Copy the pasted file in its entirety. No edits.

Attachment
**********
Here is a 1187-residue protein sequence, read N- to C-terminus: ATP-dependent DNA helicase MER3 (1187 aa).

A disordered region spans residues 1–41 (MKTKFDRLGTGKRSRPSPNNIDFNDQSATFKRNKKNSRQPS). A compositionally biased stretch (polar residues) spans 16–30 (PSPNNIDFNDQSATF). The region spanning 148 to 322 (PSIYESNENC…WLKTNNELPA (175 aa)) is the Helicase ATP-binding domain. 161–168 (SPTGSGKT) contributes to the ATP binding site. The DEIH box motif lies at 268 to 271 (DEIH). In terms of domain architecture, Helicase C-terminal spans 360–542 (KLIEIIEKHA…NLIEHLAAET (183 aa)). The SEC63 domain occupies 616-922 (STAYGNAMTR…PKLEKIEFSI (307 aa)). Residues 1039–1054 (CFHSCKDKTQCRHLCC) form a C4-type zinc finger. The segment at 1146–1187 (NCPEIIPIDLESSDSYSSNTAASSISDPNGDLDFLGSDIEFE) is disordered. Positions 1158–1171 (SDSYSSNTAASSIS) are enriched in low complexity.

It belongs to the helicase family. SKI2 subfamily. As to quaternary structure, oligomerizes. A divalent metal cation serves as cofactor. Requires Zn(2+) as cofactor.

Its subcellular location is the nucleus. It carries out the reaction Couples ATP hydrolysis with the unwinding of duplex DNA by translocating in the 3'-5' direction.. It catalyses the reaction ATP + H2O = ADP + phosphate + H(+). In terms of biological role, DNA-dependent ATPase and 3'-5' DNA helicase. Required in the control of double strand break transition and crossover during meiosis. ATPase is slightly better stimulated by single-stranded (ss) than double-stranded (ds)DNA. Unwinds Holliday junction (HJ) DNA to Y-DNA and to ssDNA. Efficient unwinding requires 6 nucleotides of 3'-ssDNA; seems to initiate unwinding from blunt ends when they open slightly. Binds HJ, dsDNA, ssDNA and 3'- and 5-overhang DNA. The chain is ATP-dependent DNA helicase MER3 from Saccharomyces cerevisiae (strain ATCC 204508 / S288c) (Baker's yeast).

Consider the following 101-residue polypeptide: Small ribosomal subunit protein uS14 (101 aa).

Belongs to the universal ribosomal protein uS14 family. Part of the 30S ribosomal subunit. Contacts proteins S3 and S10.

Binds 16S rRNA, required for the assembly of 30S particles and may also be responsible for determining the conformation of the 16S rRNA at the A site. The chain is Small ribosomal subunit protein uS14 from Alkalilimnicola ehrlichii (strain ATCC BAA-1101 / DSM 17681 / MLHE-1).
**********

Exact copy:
Here is a 1187-residue protein sequence, read N- to C-terminus: ATP-dependent DNA helicase MER3 (1187 aa).

A disordered region spans residues 1–41 (MKTKFDRLGTGKRSRPSPNNIDFNDQSATFKRNKKNSRQPS). A compositionally biased stretch (polar residues) spans 16–30 (PSPNNIDFNDQSATF). The region spanning 148 to 322 (PSIYESNENC…WLKTNNELPA (175 aa)) is the Helicase ATP-binding domain. 161–168 (SPTGSGKT) contributes to the ATP binding site. The DEIH box motif lies at 268 to 271 (DEIH). In terms of domain architecture, Helicase C-terminal spans 360–542 (KLIEIIEKHA…NLIEHLAAET (183 aa)). The SEC63 domain occupies 616-922 (STAYGNAMTR…PKLEKIEFSI (307 aa)). Residues 1039–1054 (CFHSCKDKTQCRHLCC) form a C4-type zinc finger. The segment at 1146–1187 (NCPEIIPIDLESSDSYSSNTAASSISDPNGDLDFLGSDIEFE) is disordered. Positions 1158–1171 (SDSYSSNTAASSIS) are enriched in low complexity.

It belongs to the helicase family. SKI2 subfamily. As to quaternary structure, oligomerizes. A divalent metal cation serves as cofactor. Requires Zn(2+) as cofactor.

Its subcellular location is the nucleus. It carries out the reaction Couples ATP hydrolysis with the unwinding of duplex DNA by translocating in the 3'-5' direction.. It catalyses the reaction ATP + H2O = ADP + phosphate + H(+). In terms of biological role, DNA-dependent ATPase and 3'-5' DNA helicase. Required in the control of double strand break transition and crossover during meiosis. ATPase is slightly better stimulated by single-stranded (ss) than double-stranded (ds)DNA. Unwinds Holliday junction (HJ) DNA to Y-DNA and to ssDNA. Efficient unwinding requires 6 nucleotides of 3'-ssDNA; seems to initiate unwinding from blunt ends when they open slightly. Binds HJ, dsDNA, ssDNA and 3'- and 5-overhang DNA. The chain is ATP-dependent DNA helicase MER3 from Saccharomyces cerevisiae (strain ATCC 204508 / S288c) (Baker's yeast).

Consider the following 101-residue polypeptide: Small ribosomal subunit protein uS14 (101 aa).

Belongs to the universal ribosomal protein uS14 family. Part of the 30S ribosomal subunit. Contacts proteins S3 and S10.

Binds 16S rRNA, required for the assembly of 30S particles and may also be responsible for determining the conformation of the 16S rRNA at the A site. The chain is Small ribosomal subunit protein uS14 from Alkalilimnicola ehrlichii (strain ATCC BAA-1101 / DSM 17681 / MLHE-1).